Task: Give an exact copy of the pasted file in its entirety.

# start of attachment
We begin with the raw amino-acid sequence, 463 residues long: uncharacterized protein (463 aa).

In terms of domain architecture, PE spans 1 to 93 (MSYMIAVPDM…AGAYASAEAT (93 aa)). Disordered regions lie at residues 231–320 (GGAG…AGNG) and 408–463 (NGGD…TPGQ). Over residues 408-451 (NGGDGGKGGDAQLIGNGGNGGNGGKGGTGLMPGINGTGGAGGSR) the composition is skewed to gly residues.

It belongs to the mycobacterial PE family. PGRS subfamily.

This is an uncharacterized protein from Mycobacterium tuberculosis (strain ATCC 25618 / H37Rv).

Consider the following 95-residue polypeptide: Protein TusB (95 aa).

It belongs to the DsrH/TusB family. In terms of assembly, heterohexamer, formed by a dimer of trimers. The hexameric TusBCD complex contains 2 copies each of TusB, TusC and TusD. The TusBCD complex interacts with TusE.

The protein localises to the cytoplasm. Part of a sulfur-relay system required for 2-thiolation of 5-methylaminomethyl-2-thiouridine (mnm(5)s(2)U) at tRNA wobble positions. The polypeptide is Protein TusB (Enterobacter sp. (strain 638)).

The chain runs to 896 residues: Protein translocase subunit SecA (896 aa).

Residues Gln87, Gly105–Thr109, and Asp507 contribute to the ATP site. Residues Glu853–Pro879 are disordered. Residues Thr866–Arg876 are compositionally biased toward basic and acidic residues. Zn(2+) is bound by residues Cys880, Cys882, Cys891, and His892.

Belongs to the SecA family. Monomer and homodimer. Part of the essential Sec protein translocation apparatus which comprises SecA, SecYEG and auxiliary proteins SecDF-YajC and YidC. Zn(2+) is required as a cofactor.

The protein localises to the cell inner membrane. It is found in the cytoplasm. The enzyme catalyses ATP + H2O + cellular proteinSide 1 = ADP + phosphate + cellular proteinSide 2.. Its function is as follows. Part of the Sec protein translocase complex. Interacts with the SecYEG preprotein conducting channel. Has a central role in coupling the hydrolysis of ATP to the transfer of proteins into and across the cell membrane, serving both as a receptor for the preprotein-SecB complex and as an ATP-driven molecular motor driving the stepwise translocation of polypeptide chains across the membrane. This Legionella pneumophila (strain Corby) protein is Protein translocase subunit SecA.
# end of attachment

We begin with the raw amino-acid sequence, 463 residues long: uncharacterized protein (463 aa).

In terms of domain architecture, PE spans 1 to 93 (MSYMIAVPDM…AGAYASAEAT (93 aa)). Disordered regions lie at residues 231–320 (GGAG…AGNG) and 408–463 (NGGD…TPGQ). Over residues 408-451 (NGGDGGKGGDAQLIGNGGNGGNGGKGGTGLMPGINGTGGAGGSR) the composition is skewed to gly residues.

It belongs to the mycobacterial PE family. PGRS subfamily.

This is an uncharacterized protein from Mycobacterium tuberculosis (strain ATCC 25618 / H37Rv).

Consider the following 95-residue polypeptide: Protein TusB (95 aa).

It belongs to the DsrH/TusB family. In terms of assembly, heterohexamer, formed by a dimer of trimers. The hexameric TusBCD complex contains 2 copies each of TusB, TusC and TusD. The TusBCD complex interacts with TusE.

The protein localises to the cytoplasm. Part of a sulfur-relay system required for 2-thiolation of 5-methylaminomethyl-2-thiouridine (mnm(5)s(2)U) at tRNA wobble positions. The polypeptide is Protein TusB (Enterobacter sp. (strain 638)).

The chain runs to 896 residues: Protein translocase subunit SecA (896 aa).

Residues Gln87, Gly105–Thr109, and Asp507 contribute to the ATP site. Residues Glu853–Pro879 are disordered. Residues Thr866–Arg876 are compositionally biased toward basic and acidic residues. Zn(2+) is bound by residues Cys880, Cys882, Cys891, and His892.

Belongs to the SecA family. Monomer and homodimer. Part of the essential Sec protein translocation apparatus which comprises SecA, SecYEG and auxiliary proteins SecDF-YajC and YidC. Zn(2+) is required as a cofactor.

The protein localises to the cell inner membrane. It is found in the cytoplasm. The enzyme catalyses ATP + H2O + cellular proteinSide 1 = ADP + phosphate + cellular proteinSide 2.. Its function is as follows. Part of the Sec protein translocase complex. Interacts with the SecYEG preprotein conducting channel. Has a central role in coupling the hydrolysis of ATP to the transfer of proteins into and across the cell membrane, serving both as a receptor for the preprotein-SecB complex and as an ATP-driven molecular motor driving the stepwise translocation of polypeptide chains across the membrane. This Legionella pneumophila (strain Corby) protein is Protein translocase subunit SecA.